Irish economic growth very strong and looks likely to be sustained
Data for the third quarter of 2006 show that the Irish economy is continuing to deliver extremely strong economic growth. The details of CSO figures issued on Dec 21, also suggest that economic prospects may be somewhat brighter than some commentators have suggested.
Growth in the third quarter was boosted by a strengthening in exports with manufacturing output recovering and services exports surging. While household spending and house building remained solid, these numbers suggest strong economic growth is not entirely the product of a debt-fuelled binge on property and consumer goods.
In the third quarter of 2006, real GDP was 7.4 per cent higher than a year earlier while real GNP increased by some 5.4 per cent. These quarterly data can be quite volatile, and it appears that the numbers for the third quarter were flattered by timing issues relating to imports and exports. If today’s figures exaggerate the numerical strength of the Irish economy in the third quarter somewhat, the broad message of exceptionally healthy economic conditions is consistent with that emerging from recent employment and tax revenue data. We now look for GDP to increase by just under 6 per cent in 2006 with GNP set to increase by around 6.5 per cent. Reflecting the carryover of stronger end year conditions, we have raised our forecasts for 2007 by a half percentage point and now expect both GDP and GNP growth of 5.5 per cent next year.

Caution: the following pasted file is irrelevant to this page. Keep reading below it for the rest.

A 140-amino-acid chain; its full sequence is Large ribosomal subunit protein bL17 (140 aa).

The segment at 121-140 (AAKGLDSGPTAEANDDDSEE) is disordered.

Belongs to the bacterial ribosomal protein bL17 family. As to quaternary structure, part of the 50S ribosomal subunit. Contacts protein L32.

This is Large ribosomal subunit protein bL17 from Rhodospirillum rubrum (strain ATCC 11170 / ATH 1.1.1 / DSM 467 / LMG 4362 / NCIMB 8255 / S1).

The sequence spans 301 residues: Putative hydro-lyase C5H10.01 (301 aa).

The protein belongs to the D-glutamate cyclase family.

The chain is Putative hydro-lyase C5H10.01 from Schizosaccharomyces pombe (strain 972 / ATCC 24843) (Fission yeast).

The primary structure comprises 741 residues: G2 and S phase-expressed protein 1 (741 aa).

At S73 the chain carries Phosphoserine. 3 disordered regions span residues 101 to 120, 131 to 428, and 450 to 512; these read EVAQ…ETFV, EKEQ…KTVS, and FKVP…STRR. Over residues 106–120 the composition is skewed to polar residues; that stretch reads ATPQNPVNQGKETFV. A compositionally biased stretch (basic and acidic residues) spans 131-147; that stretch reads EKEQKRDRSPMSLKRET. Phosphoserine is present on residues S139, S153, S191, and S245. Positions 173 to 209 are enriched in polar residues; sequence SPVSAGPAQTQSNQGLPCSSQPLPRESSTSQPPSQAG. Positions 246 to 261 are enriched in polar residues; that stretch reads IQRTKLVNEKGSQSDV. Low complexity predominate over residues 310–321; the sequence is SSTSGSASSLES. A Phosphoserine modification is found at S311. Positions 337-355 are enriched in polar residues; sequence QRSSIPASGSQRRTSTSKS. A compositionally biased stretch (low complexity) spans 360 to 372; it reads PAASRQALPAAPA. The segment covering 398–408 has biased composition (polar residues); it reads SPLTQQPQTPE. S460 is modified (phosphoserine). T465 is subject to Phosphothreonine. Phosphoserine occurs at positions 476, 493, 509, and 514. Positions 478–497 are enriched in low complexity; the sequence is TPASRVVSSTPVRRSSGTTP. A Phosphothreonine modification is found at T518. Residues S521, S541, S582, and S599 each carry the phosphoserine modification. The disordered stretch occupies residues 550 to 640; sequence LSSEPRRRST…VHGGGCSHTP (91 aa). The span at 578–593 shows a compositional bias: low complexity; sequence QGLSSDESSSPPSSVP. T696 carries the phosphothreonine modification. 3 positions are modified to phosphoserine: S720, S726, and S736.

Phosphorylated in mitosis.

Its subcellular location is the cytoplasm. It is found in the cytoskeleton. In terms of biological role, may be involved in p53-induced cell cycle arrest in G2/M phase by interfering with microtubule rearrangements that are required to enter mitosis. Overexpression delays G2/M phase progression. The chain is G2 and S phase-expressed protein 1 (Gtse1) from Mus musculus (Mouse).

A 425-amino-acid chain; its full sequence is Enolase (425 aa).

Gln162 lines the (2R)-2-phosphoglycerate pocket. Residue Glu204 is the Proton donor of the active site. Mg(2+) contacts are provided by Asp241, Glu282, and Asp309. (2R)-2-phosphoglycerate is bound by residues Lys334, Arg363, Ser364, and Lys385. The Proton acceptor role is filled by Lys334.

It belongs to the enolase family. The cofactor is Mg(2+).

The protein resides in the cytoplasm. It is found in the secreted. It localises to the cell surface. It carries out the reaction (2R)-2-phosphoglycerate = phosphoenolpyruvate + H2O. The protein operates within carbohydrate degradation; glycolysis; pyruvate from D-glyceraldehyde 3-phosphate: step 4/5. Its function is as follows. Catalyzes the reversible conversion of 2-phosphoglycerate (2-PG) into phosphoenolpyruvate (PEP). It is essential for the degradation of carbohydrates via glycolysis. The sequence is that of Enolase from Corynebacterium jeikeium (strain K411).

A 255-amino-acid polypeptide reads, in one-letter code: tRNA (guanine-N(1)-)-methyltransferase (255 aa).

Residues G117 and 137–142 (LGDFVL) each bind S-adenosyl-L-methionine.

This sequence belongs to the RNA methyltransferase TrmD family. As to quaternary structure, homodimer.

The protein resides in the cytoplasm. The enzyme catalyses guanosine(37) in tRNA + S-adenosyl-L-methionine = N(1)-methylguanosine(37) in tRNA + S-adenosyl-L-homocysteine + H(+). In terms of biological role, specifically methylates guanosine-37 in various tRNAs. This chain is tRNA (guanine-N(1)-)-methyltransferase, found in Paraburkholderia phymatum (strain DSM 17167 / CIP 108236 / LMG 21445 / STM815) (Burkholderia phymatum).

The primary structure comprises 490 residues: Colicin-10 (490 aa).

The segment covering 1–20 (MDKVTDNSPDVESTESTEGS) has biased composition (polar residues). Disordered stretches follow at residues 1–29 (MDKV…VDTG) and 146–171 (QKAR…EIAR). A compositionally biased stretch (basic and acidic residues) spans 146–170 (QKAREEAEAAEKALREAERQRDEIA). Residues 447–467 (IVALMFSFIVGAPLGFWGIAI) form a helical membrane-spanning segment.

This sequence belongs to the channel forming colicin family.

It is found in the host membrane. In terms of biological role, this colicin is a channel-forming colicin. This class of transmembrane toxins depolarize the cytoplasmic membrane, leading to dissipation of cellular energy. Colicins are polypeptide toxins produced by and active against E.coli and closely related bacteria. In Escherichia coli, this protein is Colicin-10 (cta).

Strong growth in third quarter of 2006
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